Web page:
The bird that wears a tuxedo backwards

Guest post by Jenny Sazama

One May many years ago, I was biking the Millennium Trail and Greenway from Lakewood in Wauconda to Singing Hills in Round Lake—two sites of the Lake County Forest Preserves in northern Illinois—to time out an activity for summer camp. That’s when I first noticed a distinctive blackbird magically appear from within the tall grasses.

This happened at least 30 times as I cycled the winding 1.62-mile trail section from Gilmer Road to the Singing Hills parking lot. As I coasted by these birds, I detected a “chunk” call and noticed their color pattern, which has been described as a classic black tuxedo worn backwards.

I wondered who this dapper fellow was and why there were so many along this route, emerging from this habitat. I would soon learn this pop-up-from-the-grasses blackbird was none other than the bobolink (Dolichonyx oryzivorus). It’s eastern North America’s only songbird whose feathers are black below and mostly white above, with a buttery, cream-yellow nape. Keep watch for a white rump, too, as he takes flight.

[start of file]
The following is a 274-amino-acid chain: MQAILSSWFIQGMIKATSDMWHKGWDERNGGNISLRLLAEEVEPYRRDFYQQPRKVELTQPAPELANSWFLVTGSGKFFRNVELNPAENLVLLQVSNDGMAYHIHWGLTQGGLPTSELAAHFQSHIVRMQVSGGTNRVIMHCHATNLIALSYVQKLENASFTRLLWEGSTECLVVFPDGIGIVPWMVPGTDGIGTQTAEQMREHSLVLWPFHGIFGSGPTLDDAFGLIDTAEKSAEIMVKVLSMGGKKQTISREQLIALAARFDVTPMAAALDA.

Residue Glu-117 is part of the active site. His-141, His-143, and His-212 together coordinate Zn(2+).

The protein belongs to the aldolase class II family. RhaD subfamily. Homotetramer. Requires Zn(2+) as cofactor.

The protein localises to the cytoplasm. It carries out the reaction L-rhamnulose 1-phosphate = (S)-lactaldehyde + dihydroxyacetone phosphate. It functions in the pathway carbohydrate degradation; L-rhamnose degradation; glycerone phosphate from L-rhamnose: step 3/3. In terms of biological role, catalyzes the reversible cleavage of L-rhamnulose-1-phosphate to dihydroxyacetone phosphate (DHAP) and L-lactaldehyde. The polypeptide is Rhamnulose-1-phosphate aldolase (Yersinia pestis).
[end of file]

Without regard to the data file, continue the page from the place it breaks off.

A male bobolink calls at Rollins Savanna in Grayslake. Now is a good time of year to try to spot bobolinks in preserves with meadows and prairies. Photo © Phil Hauck.
A male bobolink calls at Rollins Savanna in Grayslake. Now is a good time of year to try to spot bobolinks in preserves with meadows and prairies. Photo © Phil Hauck.

Unfortunately, the bobolink is also one of North America’s fastest-declining songbirds. Habitat loss and changes to agricultural practices such as fewer hayfields, earlier mowing and use of modern cutting and raking equipment have affected their populations. Despite these challenges, the bobolink is a common breeder in northern Illinois.

Its preferred habitats are tall grasslands, uncut pastures, overgrown fields, meadows and prairies—but only for courtship and breeding seasons, which run May through mid-July. The “chunk” call mentioned above is made by males and females during early breeding season whenever intruders disturb them, as I must have, bicycling through their territory.

The male bobolink molts into his fancy backwards tuxedo and sports a black beak from spring migration (mid-March to mid-May) through the end of the breeding season. That’s when he’ll move on to marshy areas and molt again into browns and tans that blend into the ground. This camouflage is much like the female’s feather pattern year-round: buff overall with a peachy-pink beak, pale eyebrow and dark eye line. However, the male’s non-breeding plumage is dark buff above and a golden buff underneath.